Notice also, as you say gays are in the minority on TV, so are black people, devout muslims, or militant vegans.

8:11PM PDT on Oct 16, 2011

Emanuel: It makes me sad that there are still people like you in the world today - so filled with anger and hate; if your life is terrible, don't take it out on the gays.

4:42PM PDT on Oct 16, 2011

Being "gay" is not about who you have "sex" with. It's about who you love in a romantic manner. It's about who you are attracted to. It's about who you choose to make part of your family. It's about part of your identity as a human being. It's not about "sex" it's about "sexual orientation". How about we make illegal something else that a person has no control over, say being left handed, and say you slip and pick up a pencil with your left hand and someone sees you the result then being you are thrown in jail, ostracized, beaten, condemned, even killed. Think that's fair? What are you so scared of? Don't say it's because gays are pushing their sexuality, watch a daytime or nighttime soap opera. Look at a Calvin Klein ad. The "heterosexual" agenda is being pushed 24/7 and we are so programmed to it we don't even see it any more. Open your eyes. Better yet, open your minds and your hearts.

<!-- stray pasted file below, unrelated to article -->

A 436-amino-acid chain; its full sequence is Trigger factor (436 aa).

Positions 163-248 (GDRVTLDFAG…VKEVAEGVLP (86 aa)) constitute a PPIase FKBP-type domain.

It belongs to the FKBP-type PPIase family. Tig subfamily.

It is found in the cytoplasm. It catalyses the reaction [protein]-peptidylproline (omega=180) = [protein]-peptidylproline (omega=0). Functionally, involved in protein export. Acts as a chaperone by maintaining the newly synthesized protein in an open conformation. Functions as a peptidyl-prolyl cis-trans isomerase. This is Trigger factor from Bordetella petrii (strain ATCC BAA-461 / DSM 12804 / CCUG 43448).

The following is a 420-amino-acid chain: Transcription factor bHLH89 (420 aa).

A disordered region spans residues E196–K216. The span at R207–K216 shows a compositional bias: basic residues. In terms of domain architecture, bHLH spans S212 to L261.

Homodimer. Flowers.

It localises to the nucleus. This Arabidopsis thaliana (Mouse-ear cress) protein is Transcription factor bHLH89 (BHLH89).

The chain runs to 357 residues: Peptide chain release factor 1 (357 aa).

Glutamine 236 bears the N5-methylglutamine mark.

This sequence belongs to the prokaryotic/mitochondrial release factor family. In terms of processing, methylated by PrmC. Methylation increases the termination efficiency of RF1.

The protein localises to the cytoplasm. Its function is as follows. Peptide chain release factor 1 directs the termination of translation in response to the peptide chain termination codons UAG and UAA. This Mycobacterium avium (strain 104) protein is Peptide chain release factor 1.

8:28AM PDT on Oct 16, 2011

To be quite honest, I'm sick of the "gay rights" brigade also, why do they feel the need to shout it from the rooftops.

In saying that, there are countries in the commonwealth that are not as "up to date" with uhman rights, and where people are killed, beaten, or raped for "being gay", and if the "commonwealth" wants to stay "common", it may need to address that, and start letting people live freely, and protect them from hatred. Not only making laws, but, by education of law enforcement, IMPLEMENTING those laws.

on a side not, "it's very dear to me, the issue of GAY marriage. Or, as I like to call it, marriage. you know, because I had lunch this afternoon, not GAY lunch. i parked my car, I didn't GAY park it.

8:00AM PDT on Oct 16, 2011

'Bout time.

7:31AM PDT on Oct 16, 2011

thanks

5:58AM PDT on Oct 16, 2011

I'm glad the Commonwealth is attempting to take a stand on this- It doesn't surprise me that they haven't before since many of the Commonwealth nations are run by right wing autocrats.
Hopefully a push in the right direction can be made because I am appalled by the actions of countries like Uganda in recent years- and wish they could be forced out of the Commonwealth if no improvements are made on their human rights towards gay individuals

12:21AM PDT on Oct 16, 2011

EMANUEL: i only had 3 words for you: FLAG AS INAPPROPRIATE.